Graduate school can be an excellent investment in your career, and graduate school scholarships and grants can help you foot the bill. If you’re considering a graduate-level degree and you want to avoid racking up more student debt, read on to learn how different aid options can help fill the gaps.

Where to find free financial aid for graduate school

As you prepare to head back to college, student loans may be the first type of financial aid that come to mind. However, you’ll want to keep your eye out for certain types of aid that don’t need to be paid back, including graduate school scholarships and grants.


Scholarships always seem to be targeted to high school students and undergraduate students, but hundreds of companies and organizations hand out graduate school scholarships, sometimes referred to as fellowships.

While you can search for scholarships directly with local organizations, there are also a number of scholarship search engines that compile hundreds of scholarships in one place. If you’re on the hunt for a graduate school scholarship, these websites can help:

  • BigFuture: This College Board search tool lets you search for graduate school scholarships and other financial aid. You can narrow your search based on your future career field, organizations you belong to, the type of award you’re pursuing and more.
  • Fastweb: A leader in scholarship searches, Fastweb features scholarships and grants for graduate students. After you register, you can search based on your year, major and interests.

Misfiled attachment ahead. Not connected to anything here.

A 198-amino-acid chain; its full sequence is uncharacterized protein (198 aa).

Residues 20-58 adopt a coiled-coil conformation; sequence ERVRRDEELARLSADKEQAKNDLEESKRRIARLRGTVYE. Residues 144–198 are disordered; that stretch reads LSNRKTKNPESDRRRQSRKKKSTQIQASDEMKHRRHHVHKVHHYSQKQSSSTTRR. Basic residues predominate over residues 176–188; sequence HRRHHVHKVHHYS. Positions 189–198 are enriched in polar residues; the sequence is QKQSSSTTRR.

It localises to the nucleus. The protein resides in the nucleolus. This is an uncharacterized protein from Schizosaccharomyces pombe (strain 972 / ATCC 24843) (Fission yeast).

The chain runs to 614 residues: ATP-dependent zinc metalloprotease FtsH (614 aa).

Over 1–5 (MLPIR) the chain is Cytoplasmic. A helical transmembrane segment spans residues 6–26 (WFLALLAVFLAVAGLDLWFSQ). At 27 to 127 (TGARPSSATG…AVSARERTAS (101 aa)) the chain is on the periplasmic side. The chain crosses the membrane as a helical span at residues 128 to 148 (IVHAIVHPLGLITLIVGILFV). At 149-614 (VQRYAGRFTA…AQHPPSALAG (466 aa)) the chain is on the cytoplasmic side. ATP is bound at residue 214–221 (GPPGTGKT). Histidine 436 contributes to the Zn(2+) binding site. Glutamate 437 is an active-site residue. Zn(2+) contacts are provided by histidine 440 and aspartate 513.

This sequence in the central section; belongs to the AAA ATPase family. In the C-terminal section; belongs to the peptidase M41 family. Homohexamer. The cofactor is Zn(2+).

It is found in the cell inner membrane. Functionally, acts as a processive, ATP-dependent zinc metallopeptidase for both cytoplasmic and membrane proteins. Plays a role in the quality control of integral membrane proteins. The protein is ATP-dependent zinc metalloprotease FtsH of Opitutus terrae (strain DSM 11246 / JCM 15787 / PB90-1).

• GoGrad: Once you register with GoGrad, you can search for graduate school scholarships based on where you’re going to school, your gender, your military affiliation and more.
  • Sallie Mae’s Graduate School Scholarships: Once you register for free, you’ll have access to $1 billion in graduate school scholarships.
  • Even though most of the scholarships available on are for undergraduates, there are lots of options for grad students. After you create your free profile, you can put what level of schooling you’ve completed or search for grad school scholarships.
  • Unigo: Browse by your intended major, like law, business or medicine. You can also search for scholarships based on merit or need, or look into fellowship programs.